The weather has not been bad all of the time, but there have been spells of unsettled weather for this part of the world. There is a day or two of sunny weather and you think that spring has arrived and then there are days of the cold, windy and rainy stuff.
The expectations are that by April, it will not snow, that there will be higher temperatures and that it will be bright, not grey. It has been a bit of a shock to the system. During the last month it seems to have affected people’s state of mind. This is undoubtedly true for people who were brought up in Northern Europe. Part (and only part) of the attraction of living here is waking up to blue skies, feeling warm and generally not having to think much about the weather. Our Greek class is held in a community hall which is absolutely fine as long as the temperature is hot. In fact over the last month, we would have been better having the class outside, it was so cold inside! And for the first time ever, I heard the word ‘depression’ and a general feeling of people being out of sorts.
In the village, there has been much more comment about the weather than I heard last year and with good reason. We have joined them in their approach in coping with it – stay inside, put on the wood burning stove and watch TV. Life could be worse!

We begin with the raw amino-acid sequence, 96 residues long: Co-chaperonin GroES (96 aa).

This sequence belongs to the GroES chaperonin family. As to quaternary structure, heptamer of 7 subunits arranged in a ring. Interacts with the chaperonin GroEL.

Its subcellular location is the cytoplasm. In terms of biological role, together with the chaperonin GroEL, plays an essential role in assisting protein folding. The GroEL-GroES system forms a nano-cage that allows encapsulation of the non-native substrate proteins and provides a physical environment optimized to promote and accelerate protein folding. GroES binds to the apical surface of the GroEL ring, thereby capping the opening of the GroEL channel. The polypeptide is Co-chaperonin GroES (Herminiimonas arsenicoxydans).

On the positive side the result has been that there is no shortage of water. The flowers look good,
I heard from friends and family in the UK that the weather was really good there! I did find the words in Greek to tell Katerina in the supermarket, that the weather was better in Scotland than here. She came back very quickly with the comment that in Crete, the weather is bad only for a week. True!!! On Holy Friday, my neighbour, Maria, wished me Happy Christmas, instead of Happy Easter, indicating a nice sense of humour on a very serious day. And it was very cold and miserable!
During this time, we have friends to stay. Mary, who lives in Huntly, came in March, had never been to Crete before and was keen to find out as much as possible but was happy to adapt to whatever weather was offered.
We then went to Agios Nikolos museum to see some of the Minoan treasures. I know it is not open on a Monday but this was a Tuesday and it was closed! In my Greek class we have been given exercises about writing letters of complaint. I have got a little bored of doing this because I never thought I would actually want to complain about anything because I love it here so much. But I did feel a bit pissed off with this. I still haven’t written a letter though! However instead, we had a coffee, visited the Byzantine Church at Kritsa (Κριτσά) and then onto Lato (Λατώ) with which I am always impressed.
Phil, who I always call as our ‘goat friend’ because we got to know her through keeping goats in Aberdeenshire, spent a couple of days in Kavousi with us. One of the highlights of her trip was seeing loads of goats and sheep come down the gorge, visible from our house.